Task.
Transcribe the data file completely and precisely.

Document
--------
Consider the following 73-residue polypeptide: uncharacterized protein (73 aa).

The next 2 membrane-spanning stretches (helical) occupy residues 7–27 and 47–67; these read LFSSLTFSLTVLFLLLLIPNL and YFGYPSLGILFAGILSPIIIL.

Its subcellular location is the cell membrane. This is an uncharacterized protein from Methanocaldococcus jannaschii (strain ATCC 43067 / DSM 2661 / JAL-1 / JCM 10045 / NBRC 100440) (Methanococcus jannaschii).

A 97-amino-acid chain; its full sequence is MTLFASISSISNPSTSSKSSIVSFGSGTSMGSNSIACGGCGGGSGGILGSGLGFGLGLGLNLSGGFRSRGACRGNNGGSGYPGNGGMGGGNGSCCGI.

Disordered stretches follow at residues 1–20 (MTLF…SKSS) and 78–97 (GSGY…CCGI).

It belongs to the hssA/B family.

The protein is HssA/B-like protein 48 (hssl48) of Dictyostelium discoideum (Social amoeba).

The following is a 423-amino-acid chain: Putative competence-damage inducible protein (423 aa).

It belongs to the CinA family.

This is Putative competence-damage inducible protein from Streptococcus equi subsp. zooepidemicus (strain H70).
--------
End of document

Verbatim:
Consider the following 73-residue polypeptide: uncharacterized protein (73 aa).

The next 2 membrane-spanning stretches (helical) occupy residues 7–27 and 47–67; these read LFSSLTFSLTVLFLLLLIPNL and YFGYPSLGILFAGILSPIIIL.

Its subcellular location is the cell membrane. This is an uncharacterized protein from Methanocaldococcus jannaschii (strain ATCC 43067 / DSM 2661 / JAL-1 / JCM 10045 / NBRC 100440) (Methanococcus jannaschii).

A 97-amino-acid chain; its full sequence is MTLFASISSISNPSTSSKSSIVSFGSGTSMGSNSIACGGCGGGSGGILGSGLGFGLGLGLNLSGGFRSRGACRGNNGGSGYPGNGGMGGGNGSCCGI.

Disordered stretches follow at residues 1–20 (MTLF…SKSS) and 78–97 (GSGY…CCGI).

It belongs to the hssA/B family.

The protein is HssA/B-like protein 48 (hssl48) of Dictyostelium discoideum (Social amoeba).

The following is a 423-amino-acid chain: Putative competence-damage inducible protein (423 aa).

It belongs to the CinA family.

This is Putative competence-damage inducible protein from Streptococcus equi subsp. zooepidemicus (strain H70).